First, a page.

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Making Advent Real

Christmas commercials have already been telling us what to buy for a few weeks now.

Apparently, the season between Thanksgiving and Christmas is six days shorter this year, so retailers are going for the jugular. If you’re a parent, like I am, it’s basically the Toypocalypse.

So, how do we keep our focus on Christ in the torrent of materialism? Can we even celebrate the days of Advent anymore when so many other things seek to take our attention away from the entire reason this season exists? I think the trick is getting back to Advent: which is a time, not of receiving, but of expecting. It’s the time leading up to our celebration of God’s fulfillment of His ancient promise, during which we remember the centuries Israel spent in waiting.

Here are a few ways to focus on what should be the center of the Advent season.

Take time to time travel

Advent starts four weeks before Christmas day in the Western tradition and 40 days before Christmas in the Eastern tradition with some small variations on timing in the calendar year. It’s traditionally marked by fasting, prayer and repentance. The fasting is particularly notable because many feast days are largely proceeded by fasts in from the early days of the Church in order to prepare Christians for repentance and good works. Fasting is traditionally a time of almsgiving and caring for the needs of others, while also repenting and preparing one’s heart for the holy feast.

Advent is not just a countdown to Christmas, but it’s a journey across time. Imagine if you were a Jew, living in the first century and you knew the promised Messiah, the King of Kings, was arriving. You would be most likely be filling your mind each day with thoughts of repentance and preparation. If you knew the God of the universe would be on your very soil, you would probably call all your friends and tell them this news, preparing the biggest and best birthday party the world has ever seen. This is why the preparatory time before holy days became so important.

When we first start to see Christmas as day that is suspended in time and not just a past event we memorialize for sentimental reasons, we can in turn fill our Christian life with spiritual purpose. God came in the flesh, stepping from the outside of time and space to impact the past, present and future. In Romans 6:4, Paul not only writes and says that Christ died and rose again for us, but that we were buried with and raised into new life with Him. So, with each holy day, we are proclaiming that this is still our present reality.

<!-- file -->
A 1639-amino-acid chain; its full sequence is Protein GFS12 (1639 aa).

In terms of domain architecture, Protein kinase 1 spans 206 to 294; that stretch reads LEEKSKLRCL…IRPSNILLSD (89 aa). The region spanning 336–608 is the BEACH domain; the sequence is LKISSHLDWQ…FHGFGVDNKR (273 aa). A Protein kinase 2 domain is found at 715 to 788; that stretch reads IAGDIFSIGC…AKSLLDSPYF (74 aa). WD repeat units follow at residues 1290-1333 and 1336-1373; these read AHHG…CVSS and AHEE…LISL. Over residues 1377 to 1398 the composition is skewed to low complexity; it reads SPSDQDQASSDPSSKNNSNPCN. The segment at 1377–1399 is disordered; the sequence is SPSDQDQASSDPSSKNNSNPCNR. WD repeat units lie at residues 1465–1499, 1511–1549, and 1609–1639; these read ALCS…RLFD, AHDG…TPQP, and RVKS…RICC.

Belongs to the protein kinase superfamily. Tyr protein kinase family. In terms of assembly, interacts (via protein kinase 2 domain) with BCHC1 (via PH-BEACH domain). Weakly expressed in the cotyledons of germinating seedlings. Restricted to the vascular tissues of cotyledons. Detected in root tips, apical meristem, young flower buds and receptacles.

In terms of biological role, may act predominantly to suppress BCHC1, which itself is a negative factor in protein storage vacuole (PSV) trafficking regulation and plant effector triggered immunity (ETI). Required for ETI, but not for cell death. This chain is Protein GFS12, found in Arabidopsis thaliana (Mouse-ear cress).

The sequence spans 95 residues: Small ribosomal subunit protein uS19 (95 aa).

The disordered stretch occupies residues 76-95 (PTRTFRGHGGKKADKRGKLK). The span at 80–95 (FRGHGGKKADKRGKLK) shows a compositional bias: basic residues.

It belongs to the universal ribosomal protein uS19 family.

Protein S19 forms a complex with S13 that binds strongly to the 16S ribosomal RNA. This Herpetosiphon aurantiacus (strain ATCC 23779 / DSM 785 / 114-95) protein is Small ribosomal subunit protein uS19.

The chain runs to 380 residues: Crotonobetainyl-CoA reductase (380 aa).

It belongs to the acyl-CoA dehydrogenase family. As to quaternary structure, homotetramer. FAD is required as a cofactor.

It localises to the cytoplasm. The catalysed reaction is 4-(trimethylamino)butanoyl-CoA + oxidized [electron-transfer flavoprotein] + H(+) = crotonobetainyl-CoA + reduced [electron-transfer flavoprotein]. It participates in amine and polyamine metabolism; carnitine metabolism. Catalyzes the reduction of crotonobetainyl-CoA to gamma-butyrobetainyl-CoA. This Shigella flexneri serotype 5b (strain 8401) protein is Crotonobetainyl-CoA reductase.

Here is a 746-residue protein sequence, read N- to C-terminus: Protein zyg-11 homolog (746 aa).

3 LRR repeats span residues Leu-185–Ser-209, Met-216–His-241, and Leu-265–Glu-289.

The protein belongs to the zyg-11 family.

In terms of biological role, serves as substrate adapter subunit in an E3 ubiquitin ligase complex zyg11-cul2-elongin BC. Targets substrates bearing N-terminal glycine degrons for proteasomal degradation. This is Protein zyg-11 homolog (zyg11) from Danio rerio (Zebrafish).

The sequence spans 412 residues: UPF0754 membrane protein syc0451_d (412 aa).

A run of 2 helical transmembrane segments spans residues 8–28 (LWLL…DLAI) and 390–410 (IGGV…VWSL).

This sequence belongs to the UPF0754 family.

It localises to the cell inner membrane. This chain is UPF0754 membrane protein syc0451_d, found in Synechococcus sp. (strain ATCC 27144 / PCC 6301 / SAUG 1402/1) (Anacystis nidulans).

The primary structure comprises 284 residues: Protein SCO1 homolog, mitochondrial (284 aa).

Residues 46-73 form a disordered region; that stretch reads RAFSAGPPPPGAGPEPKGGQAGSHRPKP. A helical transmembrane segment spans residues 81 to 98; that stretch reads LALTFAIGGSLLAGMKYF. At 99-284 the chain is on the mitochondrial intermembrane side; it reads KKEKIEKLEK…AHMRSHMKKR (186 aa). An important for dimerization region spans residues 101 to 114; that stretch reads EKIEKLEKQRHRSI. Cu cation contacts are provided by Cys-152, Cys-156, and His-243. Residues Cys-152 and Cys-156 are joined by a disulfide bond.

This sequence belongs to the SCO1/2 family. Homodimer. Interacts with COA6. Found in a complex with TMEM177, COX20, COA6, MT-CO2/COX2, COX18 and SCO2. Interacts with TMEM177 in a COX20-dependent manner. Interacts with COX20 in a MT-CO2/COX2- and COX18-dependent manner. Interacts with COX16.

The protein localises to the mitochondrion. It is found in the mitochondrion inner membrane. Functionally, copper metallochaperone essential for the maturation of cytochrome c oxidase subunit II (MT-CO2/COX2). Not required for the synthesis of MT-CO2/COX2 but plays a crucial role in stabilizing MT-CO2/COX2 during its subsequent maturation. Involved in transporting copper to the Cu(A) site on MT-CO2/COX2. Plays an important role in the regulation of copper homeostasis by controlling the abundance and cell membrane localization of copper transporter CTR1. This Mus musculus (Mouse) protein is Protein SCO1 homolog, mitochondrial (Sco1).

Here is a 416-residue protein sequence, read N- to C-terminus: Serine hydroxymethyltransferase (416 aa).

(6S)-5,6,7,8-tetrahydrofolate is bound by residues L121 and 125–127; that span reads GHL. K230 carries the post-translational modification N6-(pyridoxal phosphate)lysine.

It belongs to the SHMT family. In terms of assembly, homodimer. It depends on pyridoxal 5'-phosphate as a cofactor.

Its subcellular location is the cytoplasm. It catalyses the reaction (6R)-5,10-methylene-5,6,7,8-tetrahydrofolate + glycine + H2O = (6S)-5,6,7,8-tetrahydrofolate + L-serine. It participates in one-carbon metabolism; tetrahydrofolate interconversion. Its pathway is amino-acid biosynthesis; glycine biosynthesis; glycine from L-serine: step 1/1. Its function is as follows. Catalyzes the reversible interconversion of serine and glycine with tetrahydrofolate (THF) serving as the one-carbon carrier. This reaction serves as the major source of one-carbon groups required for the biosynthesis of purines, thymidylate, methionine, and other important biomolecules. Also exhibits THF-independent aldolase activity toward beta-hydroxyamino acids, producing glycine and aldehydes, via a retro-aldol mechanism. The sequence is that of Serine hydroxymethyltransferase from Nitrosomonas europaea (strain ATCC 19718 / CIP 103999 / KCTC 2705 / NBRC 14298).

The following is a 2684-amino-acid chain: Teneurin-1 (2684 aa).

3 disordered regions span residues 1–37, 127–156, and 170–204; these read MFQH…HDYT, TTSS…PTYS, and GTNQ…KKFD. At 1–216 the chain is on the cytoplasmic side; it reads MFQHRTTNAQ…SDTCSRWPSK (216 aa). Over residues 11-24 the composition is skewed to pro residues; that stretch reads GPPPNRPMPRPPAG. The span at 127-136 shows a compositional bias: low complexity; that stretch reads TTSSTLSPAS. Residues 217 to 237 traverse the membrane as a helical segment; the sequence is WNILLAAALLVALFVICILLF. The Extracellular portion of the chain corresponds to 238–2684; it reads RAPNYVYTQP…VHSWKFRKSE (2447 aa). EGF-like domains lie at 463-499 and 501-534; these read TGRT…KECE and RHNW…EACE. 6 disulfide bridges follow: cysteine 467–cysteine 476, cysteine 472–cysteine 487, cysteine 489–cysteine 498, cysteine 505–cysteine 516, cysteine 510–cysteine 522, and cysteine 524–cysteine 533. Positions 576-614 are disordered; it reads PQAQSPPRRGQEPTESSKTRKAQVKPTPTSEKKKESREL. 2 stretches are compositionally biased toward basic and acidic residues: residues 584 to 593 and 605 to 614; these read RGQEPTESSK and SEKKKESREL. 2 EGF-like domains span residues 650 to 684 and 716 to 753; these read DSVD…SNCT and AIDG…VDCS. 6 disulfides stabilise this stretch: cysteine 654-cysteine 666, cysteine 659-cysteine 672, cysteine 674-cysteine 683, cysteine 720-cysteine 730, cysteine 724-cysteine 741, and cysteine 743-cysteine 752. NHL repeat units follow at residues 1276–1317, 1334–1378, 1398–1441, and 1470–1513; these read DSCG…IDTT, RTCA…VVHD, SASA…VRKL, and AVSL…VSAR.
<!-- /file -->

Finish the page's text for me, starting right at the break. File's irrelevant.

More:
Feel the rhythm

I think of both Lent and Advent as the rhythms of the body of Christ. Just as my body has a rhythm of breathing in and out every second, the Church has a rhythm of memorial to the birth, life, death and resurrection of Jesus Christ. This is a part of sustaining the body of Christ, just as breathing is a part of sustaining our human bodies.

Every day can quickly fill up with things to do. Especially during the holidays, there are parties to go to and people to visit. There are carols to be sung and Christmas trees to trim. It becomes nearly impossible to find the rhythm of the season. But maybe that’s because we try to dance to it alone. The rhythm can be found in the life of the Church. And for some of us, that may mean regularly attending an Advent service or coming together with friends or family to celebrate the coming King. Taking time every day to find ways to serve and give to others can also be a part of preparation.

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Turn down the noise

Between the blaring Christmas music on every street corner and flashy commercials on the TV, Christmas season can become a noisy time of year. I’m all for “the Christmas Spirit,” but we often trade anticipation of Christ’s coming for anticipation of presents, hot cocoa and Christmas cookies. Our focus becomes about the elements of celebration rather than about the deliverer of our salvation.

We can continue to make each happy moment filled with joy for the one moment in history that matters by taking time to cut down. This may mean cleaning out our closets, giving away our time to help others or spending time in solitude with God.

The third point is probably the hardest thing for me to do myself because each moment I sit down and open the Psalms or start to pray, my mind instantly fills with thoughts of things I haven’t done. What helps me get past this is to confess my sins and thank Him for my blessings. Each year, Jewish people would offer up their sacrifices to God of repentance and thanksgiving and then they would celebrate with a big party. We can do the same every day and every year. Again, we see a continual rhythm.

Advent is not just a run up to Christmas. It’s the start where Christmas begins in our hearts, now and forever.

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